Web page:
If there is one piece of advice we can give home buyers on the eve of escalating interest rates, it’s this: Don’t panic, and don’t act impulsively. Give yourself the time you need to find the home of your dreams and make sure it meets all of your needs. Rushing into a home purchase is never a good idea.
The sky is NOT falling. Even though rates are likely to climb somewhat in 2014, home interest rates are still historically low.
If you purchase a home this year, you’ll get a good deal on your mortgage interest rate. In the future, you’ll be thankful for the interest rate you get this year, because interest rates are likely to edge back up to more standard ranges in the years ahead.
There’s a lot of chatter these days about what type of loan you should try to get given current unpredictable interest rates. Some folks are promoting hybrid mortgage loans (fixed 5-10 year loans) for instance. You might be able to lock in an interest rate that is one or more percentage points below competing 30-year-fixed loans. If you plan to sell your home within the 10 year life of the mortgage, a hybrid loan option could save you money.
However, Bruce A. Calabrese, president of Equitable Mortgage Corp. in Columbus, Ohio advises homebuyers to lock into a 30-year fixed mortgage while rates are still under 5 percent. A 30-year fixed mortgage at 4.75 percent is still far below average rates over the past several decades.
Paul Skeens, president of Colonial Mortgage Corp in Waldorf, agrees. “If fixed rates are under 5.5 percent and you are going to live in your home for five years or more, they are still a great deal,” he says. “I’m very partial to fixed rates, since I remember when anything under 7 percent was a great deal.”
Consider the following averaged 30-year-fixed mortgage interest rates:
- 1974: 9.19%
- 1984: 13.88%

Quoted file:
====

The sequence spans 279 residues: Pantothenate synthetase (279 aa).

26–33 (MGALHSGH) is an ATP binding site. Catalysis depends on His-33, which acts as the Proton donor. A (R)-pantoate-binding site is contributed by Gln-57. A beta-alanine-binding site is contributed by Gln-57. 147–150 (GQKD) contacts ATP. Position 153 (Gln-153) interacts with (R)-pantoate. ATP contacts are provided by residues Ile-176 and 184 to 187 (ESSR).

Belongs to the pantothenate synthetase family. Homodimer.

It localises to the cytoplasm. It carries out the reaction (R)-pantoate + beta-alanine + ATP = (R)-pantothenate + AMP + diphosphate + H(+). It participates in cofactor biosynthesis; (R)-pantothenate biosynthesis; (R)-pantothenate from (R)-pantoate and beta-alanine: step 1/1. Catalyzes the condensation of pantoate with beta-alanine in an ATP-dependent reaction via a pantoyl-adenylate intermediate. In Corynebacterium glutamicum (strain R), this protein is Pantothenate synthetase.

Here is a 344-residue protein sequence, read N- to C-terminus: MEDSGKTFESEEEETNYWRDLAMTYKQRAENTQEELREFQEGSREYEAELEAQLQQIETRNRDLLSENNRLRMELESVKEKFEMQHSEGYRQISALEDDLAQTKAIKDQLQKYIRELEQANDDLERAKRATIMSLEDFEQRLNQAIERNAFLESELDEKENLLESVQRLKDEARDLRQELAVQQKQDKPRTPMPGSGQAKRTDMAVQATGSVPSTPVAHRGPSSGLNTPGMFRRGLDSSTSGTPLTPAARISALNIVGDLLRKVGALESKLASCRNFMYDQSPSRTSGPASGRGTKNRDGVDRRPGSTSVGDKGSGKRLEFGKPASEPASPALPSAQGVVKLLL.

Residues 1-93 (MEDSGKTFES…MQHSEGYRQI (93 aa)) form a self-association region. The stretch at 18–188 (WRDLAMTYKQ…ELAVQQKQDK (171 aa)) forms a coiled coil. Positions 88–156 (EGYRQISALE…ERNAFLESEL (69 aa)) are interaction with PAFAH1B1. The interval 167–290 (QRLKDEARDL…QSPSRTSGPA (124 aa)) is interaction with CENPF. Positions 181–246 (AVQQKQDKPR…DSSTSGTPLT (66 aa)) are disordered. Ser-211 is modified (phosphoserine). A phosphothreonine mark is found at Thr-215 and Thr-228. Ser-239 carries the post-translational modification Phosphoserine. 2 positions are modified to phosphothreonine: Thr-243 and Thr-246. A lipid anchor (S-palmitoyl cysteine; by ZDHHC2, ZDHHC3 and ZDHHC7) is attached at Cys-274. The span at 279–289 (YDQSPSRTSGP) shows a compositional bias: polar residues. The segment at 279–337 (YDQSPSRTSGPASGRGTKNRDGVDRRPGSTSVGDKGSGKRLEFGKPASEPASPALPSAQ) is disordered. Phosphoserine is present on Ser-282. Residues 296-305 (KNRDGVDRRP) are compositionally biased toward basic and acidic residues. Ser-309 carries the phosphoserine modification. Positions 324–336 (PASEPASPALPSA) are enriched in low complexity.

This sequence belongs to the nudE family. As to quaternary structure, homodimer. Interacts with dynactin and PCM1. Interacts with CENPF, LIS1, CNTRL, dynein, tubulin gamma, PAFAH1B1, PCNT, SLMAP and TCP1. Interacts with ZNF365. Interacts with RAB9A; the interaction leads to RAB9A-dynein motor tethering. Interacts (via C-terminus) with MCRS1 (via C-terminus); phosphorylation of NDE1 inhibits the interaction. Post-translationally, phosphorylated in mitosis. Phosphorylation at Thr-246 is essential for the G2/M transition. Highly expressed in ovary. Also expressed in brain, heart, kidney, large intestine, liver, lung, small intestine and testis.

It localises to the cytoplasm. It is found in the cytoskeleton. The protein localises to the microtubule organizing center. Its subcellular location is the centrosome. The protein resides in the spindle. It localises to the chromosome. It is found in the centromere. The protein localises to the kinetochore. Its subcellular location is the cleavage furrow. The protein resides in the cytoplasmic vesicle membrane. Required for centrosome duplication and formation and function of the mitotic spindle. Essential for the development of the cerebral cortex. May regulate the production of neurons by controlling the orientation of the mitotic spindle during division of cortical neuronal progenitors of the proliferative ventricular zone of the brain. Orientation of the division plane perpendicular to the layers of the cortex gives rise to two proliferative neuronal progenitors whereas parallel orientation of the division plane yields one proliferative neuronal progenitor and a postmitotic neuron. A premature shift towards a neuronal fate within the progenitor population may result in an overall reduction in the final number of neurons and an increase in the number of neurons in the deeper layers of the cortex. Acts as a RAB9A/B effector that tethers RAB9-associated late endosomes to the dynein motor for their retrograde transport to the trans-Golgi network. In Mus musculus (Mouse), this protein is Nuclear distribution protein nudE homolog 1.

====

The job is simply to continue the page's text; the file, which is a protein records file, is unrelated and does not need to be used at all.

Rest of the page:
- 1994: 8.38%
- 2004: 5.84%
- 2014: 4.56%
And this brings me back to the original premise of this article: The sky in NOT falling. 2014 is a great year to buy a home–if you are ready to make the leap.
A Few Tips on Navigating Rising Interest Rates in 2014
- If you are in the market for a new home now, compare lenders to see which one has the best financing package.
- When comparing lenders financing packages, be sure to consider all costs in addition to the Annual Percentage Rate (APR). Closing costs for example, and other fees such as Loan Processing or Administration.
- Be alert for the old “bait and switch” tactic. As David Reed (President of CD Reed, Mortgage Bankers and author of Mortgages 101: Quick Answers to Over 250 Critical Questions About Your Home Loan) says, “When loan officers can’t compete on a particular loan program or they find they can make more money on another loan, they’ll try to steer you away from your selected loan program. This defeats the whole purpose of finding the best deal. You can’t compare one loan against an entirely different loan when you’re looking for the best rate. It is imperative that you truly compare apples and apples.”
- After you select a lender, get pre-approved so that you know exactly what amount you qualify for at the current rates. Also ask your lender how rising rates will affect that amount.
- Shop for a home under your current budget, so that you aren’t nudged out of the housing market as interest rates climb.
Read Up: More on Rising Mortgage Interest Rates
- Banking My Way: Three Reasons Why Mortgage Rates Are Rising
- Bloomberg Business Week: How Rising Rates Could help the Mortgage Market
- Daily Finance: Mortgage Rates Are Rising: Do Home Owners Need to Act Fast?
- Forbes: How Rising Mortgage Rates Could Affect The Housing Recovery
- MSN Money: 6 Steps to Get the Best Mortgage Rate
- Realtor.com: Getting the Best Mortgage
- The Washington Post: Real Estate: With interest rates likely to rise, hybrid mortgages may be a good option for 2014
- Yahoo Finance: What Rising Interest Rates Will Cost You in 2014